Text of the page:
Saturday, June 6, 2009

Tolerance, apathy, last virtues of a dying society?

IF YOU ARE VISITING FROM FACEBOOK, I shall be adding thoughts periodically to the end of this blog. I have continued here because Facebook sometimes has a problem with to many posts to a single thread. Thanks!

Tolerance and apathy are the last virtues of a dying society. Aristotle

I was suspicious of this quote when I encountered in in PLURK.

I began to search for it in google, and found over 5000 places where it was posted

I found my answer on

No, this looks like a classic example of fake attribution to add weight to a modern statement - in this case, an anti-liberal slogan circulating on the right-wing / religious web circuit.

It appears in a number of variants, such as "Tolerance and apathy are the last virtues of a dying society", but a thorough look in Google Books finds nothing even like it in any works of Aristotle.

The "tolerance is the last virtue of a depraved society" version seems to be attributed to the modern evangelical minister D James Kennedy.


Kara asks:

Nevertheless, there does seem to be a problem with tolerance for its own sake... regardless of whose authority you source. wouldn't you agree?

Sitaram replies:

interesting question, ... I must give this some thought, much thought. I am not Muslim, but have been involved with some issues regarding Islam, and Qur'an and Hadith, which raise questions of tolerance, as well as issues of tolerance in the context of Hinduism and Buddhism, and of course, issues of tolerance in Judaism, and in ... Christianity, with the long history of eastern Orthodoxy, and then the split of 1054, and then the reformation of Luther, and the counter-reformation led by the Jesuits, and certain interesting things in Vatican II, such as the brief encyclical Nostra Aetatis, and then issues regarding toleration in the political arena,... Truman and the non-proliferation doctrine, starting with a Russian plot to sic Turkey on Greece... I must give much thought to this... (I am not trying to be cute by the way with this long Pauline like run on sentence, but am simply thinking out loud.

What suddenly pops to my mind is the interesting beliefs of the Zoroastrians..

Now, perhaps you are responding to the SECOND LINK by the pastor who actually is supposed to have originated the quote attributed to Aristotle. I must review that.. reread a few times. BUT, the Zoroastrians were most likely in power under King Darius during the time of the Babylonian captivity which undoubtedly had a tremendous influence upon ... Judaism. In fact the Book of Ezra, in the Old Testament, is the first book where the word Jew occurs, and the first book to describe a form of Jewish worship which resembles current Jewish practice as it evolved after the destruction of the Temple, and the disappearance of the Sadducee priestly influence, and the dominance of Pharisee scribal Talmudic Halakic with its stress upon Law (mitzvahs).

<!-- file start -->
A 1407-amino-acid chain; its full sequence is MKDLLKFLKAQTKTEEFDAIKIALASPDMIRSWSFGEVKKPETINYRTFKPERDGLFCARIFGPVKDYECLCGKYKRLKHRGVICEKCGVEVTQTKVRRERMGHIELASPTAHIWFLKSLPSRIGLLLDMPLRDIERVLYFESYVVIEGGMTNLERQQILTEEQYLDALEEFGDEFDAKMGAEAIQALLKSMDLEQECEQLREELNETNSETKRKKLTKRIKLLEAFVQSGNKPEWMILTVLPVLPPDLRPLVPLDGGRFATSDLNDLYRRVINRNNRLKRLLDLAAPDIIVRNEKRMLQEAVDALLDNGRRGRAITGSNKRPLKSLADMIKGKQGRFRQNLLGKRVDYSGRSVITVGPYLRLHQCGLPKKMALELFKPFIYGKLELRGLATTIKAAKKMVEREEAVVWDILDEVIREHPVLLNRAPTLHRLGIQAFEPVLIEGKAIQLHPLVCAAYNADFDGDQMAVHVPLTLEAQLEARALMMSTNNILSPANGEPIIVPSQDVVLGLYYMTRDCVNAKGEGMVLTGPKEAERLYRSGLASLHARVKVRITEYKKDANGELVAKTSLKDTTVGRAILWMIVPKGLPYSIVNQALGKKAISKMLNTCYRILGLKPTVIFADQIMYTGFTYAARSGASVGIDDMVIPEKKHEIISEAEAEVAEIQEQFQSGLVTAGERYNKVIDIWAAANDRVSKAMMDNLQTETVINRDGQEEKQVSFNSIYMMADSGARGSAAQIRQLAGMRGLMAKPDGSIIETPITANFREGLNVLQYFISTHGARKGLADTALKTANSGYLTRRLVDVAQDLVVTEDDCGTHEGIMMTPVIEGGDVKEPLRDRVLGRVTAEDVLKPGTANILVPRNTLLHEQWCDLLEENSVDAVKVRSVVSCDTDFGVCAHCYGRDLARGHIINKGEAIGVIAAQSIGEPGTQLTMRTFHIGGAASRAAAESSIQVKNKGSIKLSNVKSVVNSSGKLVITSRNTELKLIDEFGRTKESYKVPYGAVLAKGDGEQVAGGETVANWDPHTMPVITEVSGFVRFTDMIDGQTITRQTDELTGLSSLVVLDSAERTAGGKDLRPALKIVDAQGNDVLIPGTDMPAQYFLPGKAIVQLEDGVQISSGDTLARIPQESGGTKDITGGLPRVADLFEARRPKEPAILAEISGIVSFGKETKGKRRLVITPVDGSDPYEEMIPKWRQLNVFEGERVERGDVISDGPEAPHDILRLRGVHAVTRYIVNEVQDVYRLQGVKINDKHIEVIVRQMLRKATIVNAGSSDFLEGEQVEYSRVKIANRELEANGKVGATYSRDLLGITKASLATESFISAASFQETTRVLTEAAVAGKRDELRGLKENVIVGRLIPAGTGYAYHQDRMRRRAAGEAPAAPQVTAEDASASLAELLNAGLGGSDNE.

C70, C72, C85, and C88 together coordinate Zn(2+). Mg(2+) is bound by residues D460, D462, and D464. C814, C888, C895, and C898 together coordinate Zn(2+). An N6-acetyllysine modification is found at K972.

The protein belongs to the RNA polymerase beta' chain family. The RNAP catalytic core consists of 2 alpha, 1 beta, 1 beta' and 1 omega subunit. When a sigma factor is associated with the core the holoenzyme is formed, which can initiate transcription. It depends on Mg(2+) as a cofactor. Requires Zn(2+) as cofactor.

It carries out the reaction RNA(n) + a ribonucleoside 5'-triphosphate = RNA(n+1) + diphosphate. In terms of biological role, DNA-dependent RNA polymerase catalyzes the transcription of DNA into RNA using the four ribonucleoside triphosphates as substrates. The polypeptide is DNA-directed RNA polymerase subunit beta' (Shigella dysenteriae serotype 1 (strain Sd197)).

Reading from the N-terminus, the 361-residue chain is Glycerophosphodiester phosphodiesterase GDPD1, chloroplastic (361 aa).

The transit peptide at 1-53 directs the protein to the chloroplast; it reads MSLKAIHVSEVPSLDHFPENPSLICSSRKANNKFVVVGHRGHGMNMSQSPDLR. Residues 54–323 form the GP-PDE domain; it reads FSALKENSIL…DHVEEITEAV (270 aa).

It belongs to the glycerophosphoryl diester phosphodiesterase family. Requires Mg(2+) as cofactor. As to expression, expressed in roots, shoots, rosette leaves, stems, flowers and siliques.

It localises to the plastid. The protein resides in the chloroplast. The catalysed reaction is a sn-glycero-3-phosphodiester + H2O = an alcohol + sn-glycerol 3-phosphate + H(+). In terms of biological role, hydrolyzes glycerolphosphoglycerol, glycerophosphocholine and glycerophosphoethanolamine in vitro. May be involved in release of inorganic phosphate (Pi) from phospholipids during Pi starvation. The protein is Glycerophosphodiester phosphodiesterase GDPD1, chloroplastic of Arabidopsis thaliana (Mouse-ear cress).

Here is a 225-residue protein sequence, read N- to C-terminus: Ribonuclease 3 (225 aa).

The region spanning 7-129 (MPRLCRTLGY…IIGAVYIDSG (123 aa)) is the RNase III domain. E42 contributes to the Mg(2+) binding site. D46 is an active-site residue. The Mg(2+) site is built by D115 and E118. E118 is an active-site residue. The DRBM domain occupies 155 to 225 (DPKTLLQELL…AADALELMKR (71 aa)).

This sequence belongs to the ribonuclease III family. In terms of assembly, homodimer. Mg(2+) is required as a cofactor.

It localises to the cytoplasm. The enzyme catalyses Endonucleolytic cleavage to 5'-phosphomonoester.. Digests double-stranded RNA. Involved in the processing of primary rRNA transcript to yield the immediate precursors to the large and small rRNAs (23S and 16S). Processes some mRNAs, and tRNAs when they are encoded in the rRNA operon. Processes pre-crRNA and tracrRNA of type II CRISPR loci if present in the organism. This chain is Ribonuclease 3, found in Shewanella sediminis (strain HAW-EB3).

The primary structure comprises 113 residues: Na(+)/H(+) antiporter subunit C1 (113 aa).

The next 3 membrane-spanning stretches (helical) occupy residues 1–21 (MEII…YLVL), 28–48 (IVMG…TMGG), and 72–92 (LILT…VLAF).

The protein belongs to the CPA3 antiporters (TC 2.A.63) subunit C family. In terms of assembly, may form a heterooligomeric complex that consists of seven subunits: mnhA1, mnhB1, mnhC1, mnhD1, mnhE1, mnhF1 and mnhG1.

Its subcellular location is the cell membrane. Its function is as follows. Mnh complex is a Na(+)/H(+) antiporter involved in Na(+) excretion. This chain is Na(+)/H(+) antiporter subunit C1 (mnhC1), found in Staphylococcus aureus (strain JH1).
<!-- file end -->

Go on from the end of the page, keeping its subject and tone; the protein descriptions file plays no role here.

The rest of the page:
Back to the Zoroastrians, ... they believed that God created a religion for each tribe, and that one must respect different ways, but CONVERSION to Zoroastrian (Parsi) worship is even today strictly forbidden. One MUST be born into it. And the greatest sin

Now, IMHO, the Qur'an was influenced by Zoroastrian ideas to the extent that it claims Allah "sent messengers to every nation".. but it then argues that each nation or tribe somehow corrupted the message, and that now a great restoration would be necessary, by the "seal of the prophets" and his revelation. Their idea of tolerance is that "peoples ...of the Book" should be tolerated, if they chose to be subject to the Jizyah taxation, but that idolators and polytheists were NOT peoples of the book. We see a notion of tolerance in the Torah, with the Noabitic laws of Noah, after the ark and flood, stating "do not worship the STARS for THAT has been given unto the nations" (conceding that a difference was divinely ordained and to be tolerated. I think we should also look a bit and the writings of Thoreau, essay on Civil Disobedience (the first use of the term "human rights") And we must look at Locke and Hobbes and the development of notions of constitutional authority drawn from the people

I want to think a bit about the role of Tecumseh in uniting the great diversity of North American native tribes against the threat of the white man. Yes, indeed, there is a form of tolerance which is inspired by the threat of some common enemy. We must look at legislation which attempts to preserve minority interests and yet inact the will of the ... majority. And of course, we must find examples of people who advocated tolerance simply for the sake of being tolerant, and decide examples which were good, and examples which led to undesirable results... This may take some time for me...

The concept of tolerance is intricately entangled with the resolve that "life, liberty and the pursuit of happiness" should become the justification for violent revolution and the creation of an independent sovereign government. There is the notion of what I might call INTERIOR TOLERANCE, in our own mind, namely, what we choose to tolerate in our heart, and why we would choose to tolerate. The essence of inner tolerance is what Viktor Frankl calls the final freedom, to choose ones own way of how one will regard their circumstances, even in a concentration camp. (and we may read about this in "Man's Search For Meaning." Then I would call "exterior tolerance" that we we choose to allow for the sake of things like freedom of speech, or freedom of (and from) religious belief.

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